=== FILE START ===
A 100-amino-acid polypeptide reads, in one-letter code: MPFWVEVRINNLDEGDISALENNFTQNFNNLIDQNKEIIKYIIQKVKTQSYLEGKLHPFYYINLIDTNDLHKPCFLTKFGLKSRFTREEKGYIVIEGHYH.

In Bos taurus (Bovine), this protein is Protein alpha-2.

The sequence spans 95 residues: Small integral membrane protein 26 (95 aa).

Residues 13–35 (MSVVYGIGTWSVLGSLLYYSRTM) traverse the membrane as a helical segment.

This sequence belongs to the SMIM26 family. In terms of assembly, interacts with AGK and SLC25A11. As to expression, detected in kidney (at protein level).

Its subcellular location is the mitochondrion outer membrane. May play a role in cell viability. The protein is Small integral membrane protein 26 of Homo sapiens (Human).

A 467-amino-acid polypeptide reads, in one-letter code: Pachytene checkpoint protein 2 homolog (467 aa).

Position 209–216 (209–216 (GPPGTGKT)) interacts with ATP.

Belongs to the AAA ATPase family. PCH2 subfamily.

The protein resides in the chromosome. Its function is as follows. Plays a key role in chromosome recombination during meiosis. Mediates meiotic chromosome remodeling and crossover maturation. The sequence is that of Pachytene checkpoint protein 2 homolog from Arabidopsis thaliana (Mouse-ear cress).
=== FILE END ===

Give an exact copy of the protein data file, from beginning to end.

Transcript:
A 100-amino-acid polypeptide reads, in one-letter code: MPFWVEVRINNLDEGDISALENNFTQNFNNLIDQNKEIIKYIIQKVKTQSYLEGKLHPFYYINLIDTNDLHKPCFLTKFGLKSRFTREEKGYIVIEGHYH.

In Bos taurus (Bovine), this protein is Protein alpha-2.

The sequence spans 95 residues: Small integral membrane protein 26 (95 aa).

Residues 13–35 (MSVVYGIGTWSVLGSLLYYSRTM) traverse the membrane as a helical segment.

This sequence belongs to the SMIM26 family. In terms of assembly, interacts with AGK and SLC25A11. As to expression, detected in kidney (at protein level).

Its subcellular location is the mitochondrion outer membrane. May play a role in cell viability. The protein is Small integral membrane protein 26 of Homo sapiens (Human).

A 467-amino-acid polypeptide reads, in one-letter code: Pachytene checkpoint protein 2 homolog (467 aa).

Position 209–216 (209–216 (GPPGTGKT)) interacts with ATP.

Belongs to the AAA ATPase family. PCH2 subfamily.

The protein resides in the chromosome. Its function is as follows. Plays a key role in chromosome recombination during meiosis. Mediates meiotic chromosome remodeling and crossover maturation. The sequence is that of Pachytene checkpoint protein 2 homolog from Arabidopsis thaliana (Mouse-ear cress).